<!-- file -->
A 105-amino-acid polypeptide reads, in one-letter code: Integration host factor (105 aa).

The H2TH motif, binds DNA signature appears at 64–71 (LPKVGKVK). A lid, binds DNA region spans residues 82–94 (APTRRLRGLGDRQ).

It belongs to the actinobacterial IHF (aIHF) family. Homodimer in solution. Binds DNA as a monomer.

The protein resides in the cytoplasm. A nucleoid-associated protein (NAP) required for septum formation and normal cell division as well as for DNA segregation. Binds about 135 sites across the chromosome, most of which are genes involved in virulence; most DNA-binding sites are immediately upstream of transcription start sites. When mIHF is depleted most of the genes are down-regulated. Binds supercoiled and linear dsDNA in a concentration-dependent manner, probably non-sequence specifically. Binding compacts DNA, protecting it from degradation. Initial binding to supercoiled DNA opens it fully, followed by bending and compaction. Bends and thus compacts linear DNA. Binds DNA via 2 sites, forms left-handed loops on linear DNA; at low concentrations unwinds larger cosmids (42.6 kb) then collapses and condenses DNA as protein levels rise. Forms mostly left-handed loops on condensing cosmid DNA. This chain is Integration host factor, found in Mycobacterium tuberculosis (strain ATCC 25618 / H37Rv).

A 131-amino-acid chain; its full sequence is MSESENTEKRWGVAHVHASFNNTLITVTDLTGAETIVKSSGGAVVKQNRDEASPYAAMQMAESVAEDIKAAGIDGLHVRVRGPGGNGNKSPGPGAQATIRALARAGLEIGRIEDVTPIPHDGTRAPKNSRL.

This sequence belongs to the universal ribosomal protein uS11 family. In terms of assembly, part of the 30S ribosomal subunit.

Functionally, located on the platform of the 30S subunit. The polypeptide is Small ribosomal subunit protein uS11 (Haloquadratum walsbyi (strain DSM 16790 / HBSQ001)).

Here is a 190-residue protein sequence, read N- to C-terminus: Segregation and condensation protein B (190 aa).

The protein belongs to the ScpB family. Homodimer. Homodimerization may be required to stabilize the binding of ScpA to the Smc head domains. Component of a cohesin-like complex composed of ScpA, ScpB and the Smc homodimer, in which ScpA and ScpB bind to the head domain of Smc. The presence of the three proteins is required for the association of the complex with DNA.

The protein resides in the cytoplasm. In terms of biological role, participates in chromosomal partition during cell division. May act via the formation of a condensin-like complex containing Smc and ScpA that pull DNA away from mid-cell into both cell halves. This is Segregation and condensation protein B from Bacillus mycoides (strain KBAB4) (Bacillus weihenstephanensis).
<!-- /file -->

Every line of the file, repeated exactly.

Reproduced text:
A 105-amino-acid polypeptide reads, in one-letter code: Integration host factor (105 aa).

The H2TH motif, binds DNA signature appears at 64–71 (LPKVGKVK). A lid, binds DNA region spans residues 82–94 (APTRRLRGLGDRQ).

It belongs to the actinobacterial IHF (aIHF) family. Homodimer in solution. Binds DNA as a monomer.

The protein resides in the cytoplasm. A nucleoid-associated protein (NAP) required for septum formation and normal cell division as well as for DNA segregation. Binds about 135 sites across the chromosome, most of which are genes involved in virulence; most DNA-binding sites are immediately upstream of transcription start sites. When mIHF is depleted most of the genes are down-regulated. Binds supercoiled and linear dsDNA in a concentration-dependent manner, probably non-sequence specifically. Binding compacts DNA, protecting it from degradation. Initial binding to supercoiled DNA opens it fully, followed by bending and compaction. Bends and thus compacts linear DNA. Binds DNA via 2 sites, forms left-handed loops on linear DNA; at low concentrations unwinds larger cosmids (42.6 kb) then collapses and condenses DNA as protein levels rise. Forms mostly left-handed loops on condensing cosmid DNA. This chain is Integration host factor, found in Mycobacterium tuberculosis (strain ATCC 25618 / H37Rv).

A 131-amino-acid chain; its full sequence is MSESENTEKRWGVAHVHASFNNTLITVTDLTGAETIVKSSGGAVVKQNRDEASPYAAMQMAESVAEDIKAAGIDGLHVRVRGPGGNGNKSPGPGAQATIRALARAGLEIGRIEDVTPIPHDGTRAPKNSRL.

This sequence belongs to the universal ribosomal protein uS11 family. In terms of assembly, part of the 30S ribosomal subunit.

Functionally, located on the platform of the 30S subunit. The polypeptide is Small ribosomal subunit protein uS11 (Haloquadratum walsbyi (strain DSM 16790 / HBSQ001)).

Here is a 190-residue protein sequence, read N- to C-terminus: Segregation and condensation protein B (190 aa).

The protein belongs to the ScpB family. Homodimer. Homodimerization may be required to stabilize the binding of ScpA to the Smc head domains. Component of a cohesin-like complex composed of ScpA, ScpB and the Smc homodimer, in which ScpA and ScpB bind to the head domain of Smc. The presence of the three proteins is required for the association of the complex with DNA.

The protein resides in the cytoplasm. In terms of biological role, participates in chromosomal partition during cell division. May act via the formation of a condensin-like complex containing Smc and ScpA that pull DNA away from mid-cell into both cell halves. This is Segregation and condensation protein B from Bacillus mycoides (strain KBAB4) (Bacillus weihenstephanensis).